There’s a scene that arrives early in Sylvester Stallone’s bloody 2008 action extravaganza Rambo (aka John Rambo) that should, in theory, help soothe the irritated souls of those who believed this unnecessary sequel wouldn’t capture the balls-out intensity of our hero’s previous adventures. The sequences, without giving too much away, is a brutal, uncompromising confrontation with a boat full of scruffy pirates who would love nothing more than to have their way with the lily-white American optimists they’ve discovered sneaking through their territory. With nothing but a sidearm to guide him, Rambo deals an insane amount of damage to his respective enemies, thereby setting the tone for the chaos that follows.
And when I say “chaos,” I mean the type of disturbing, grue-soaked cinematic mayhem one generally doesn’t find in American cineplexes these days. Women are raped and murdered, children are shot and burned, Christian missionaries are hung in derelict barns and fed to ravenous pigs — not your typical Sunday matinee material. So coarse is the on-screen violence that even yours truly found himself shifting uncomfortably in his seat, grimacing as babies are indiscriminately blasted into oblivion by squadrons of militant goons hellbent on death and destruction. In other words, Rambo definitely isn’t for those with weak constitutions or a low tolerance for unabashed cruelty.
The story, which takes place twenty years after the events of Rambo III, concerns itself greatly with our favorite tightly-wound Vietnam veteran, a man who has been living peacefully as a mysterious snake wrangler within the vast junglescape of Thailand. It’s a career decision which doesn’t involve shooting, spearing, slashing, or crushing a cluster of heavily-armed soldiers by any means necessary. Or so he thinks. Before too long, a group of Mid-Western Christians show up to spread their medicine, their skills, and their religious agenda around a small village deep within the heart of Burma. After being sweet-talked by a striking blonde (Julie Benz) whose husband needs a serious attitude adjustment, John reluctantly agrees to aid these kind-hearted boobs on their spiritual mission.
Naturally, things go horribly wrong once the Christians begin dispensing their patented brand of Jesus-related good will. The village they’ve chosen to heal is attacked by a deranged general and legion of gun-totting goons, lots of people are savagely slaughtered, and most of the Americans — the ones who aren’t blown to smithereens, that is — are gathered, bound, and transported into the heart of this war-torn country. Their fates now rest in the oh-so capable hands of a gaggle of professional mercenaries and, yes, John Rambo, who is more than willing to massacre an entire country of blood-thirsty warriors in order to rescue these naive individuals from certain doom.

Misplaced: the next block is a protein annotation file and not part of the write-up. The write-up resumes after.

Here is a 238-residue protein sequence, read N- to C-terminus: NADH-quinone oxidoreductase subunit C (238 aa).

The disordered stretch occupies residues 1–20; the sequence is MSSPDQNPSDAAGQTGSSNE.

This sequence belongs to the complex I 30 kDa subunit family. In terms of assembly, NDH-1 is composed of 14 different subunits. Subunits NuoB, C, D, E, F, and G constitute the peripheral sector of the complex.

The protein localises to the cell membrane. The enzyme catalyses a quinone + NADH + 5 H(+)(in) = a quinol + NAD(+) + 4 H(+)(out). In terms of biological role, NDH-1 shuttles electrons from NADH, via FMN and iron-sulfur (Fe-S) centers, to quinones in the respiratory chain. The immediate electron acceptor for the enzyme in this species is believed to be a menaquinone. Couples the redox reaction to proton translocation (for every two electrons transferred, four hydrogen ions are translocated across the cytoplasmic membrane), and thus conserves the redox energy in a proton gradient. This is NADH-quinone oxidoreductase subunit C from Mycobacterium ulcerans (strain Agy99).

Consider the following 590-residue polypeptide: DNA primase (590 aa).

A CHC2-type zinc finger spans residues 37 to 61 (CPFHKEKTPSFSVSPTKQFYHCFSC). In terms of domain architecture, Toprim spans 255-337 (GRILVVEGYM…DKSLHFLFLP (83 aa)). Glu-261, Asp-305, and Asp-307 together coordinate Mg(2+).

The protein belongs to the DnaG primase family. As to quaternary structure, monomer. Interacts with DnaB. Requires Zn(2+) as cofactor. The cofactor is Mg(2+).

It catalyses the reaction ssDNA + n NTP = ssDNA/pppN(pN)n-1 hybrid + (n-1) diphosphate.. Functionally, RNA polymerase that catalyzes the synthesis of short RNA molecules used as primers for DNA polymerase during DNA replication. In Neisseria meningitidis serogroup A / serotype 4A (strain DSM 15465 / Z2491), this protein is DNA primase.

For the latest installment of this wildly popular franchise, Stallone has smartly decided to play up Rambo’s age; not once will you find him shirtless and glistening, performing the sort of insane stunts that would, most likely, cause him to damage a section of his distorted physique that would put him out of commission for the rest of his days. Gone is the strapping, reckless Rambo of yesteryear; in his place is a gnarled, bitter, misplaced product of the American armed forces, a character who has more in common with the angry young man we met way back in First Blood than the one found lurking in its first two sequels. Stallone has, essentially, stripped the man down to the basics, and the film is much stronger because of it.
However, to boldly proclaim that Rambo has lost his edge would be more than a little misleading. In fact, this particular outing might be one of the goriest action movies to violently thrust itself from the Hollywood machine in several years. In addition to the women and children who encounter various forms of grisly death throughout the picture, there are numerous set pieces which involve the juicy dismemberment and/or complete obliteration of the titular character’s enemies, of which there are hundreds. I’m not sure how many people bite the proverbial dust over the course of the story, but it’s an impressive number for sure. The final twenty minutes are without a doubt the bloodiest in recent memory.
Rambo is a brave, unapologetic spectacle, an adrenaline rush of the purest kind. It’s the sort of old-school American action movie you don’t see much of these days, especially in your neighborhood’s oversized, overpriced multiplex. And while I do believe that some of the on-screen carnage is a bit too much to swallow at times, that doesn’t stop the film from providing the prospective viewer with 90 minutes of solid entertainment. Even if you’re not a fan of the previous films in the series, chances are this raw, uncomplicated entry will appeal to that deep, dark side of your cinematic personality. Sylvester Stallone should definitely be proud of what he’s accomplished: He’s taken a very familiar character and effectively updated him without compromising anything in the process. Impressive? You bet.
And do keep your fingers crossed for that director’s cut.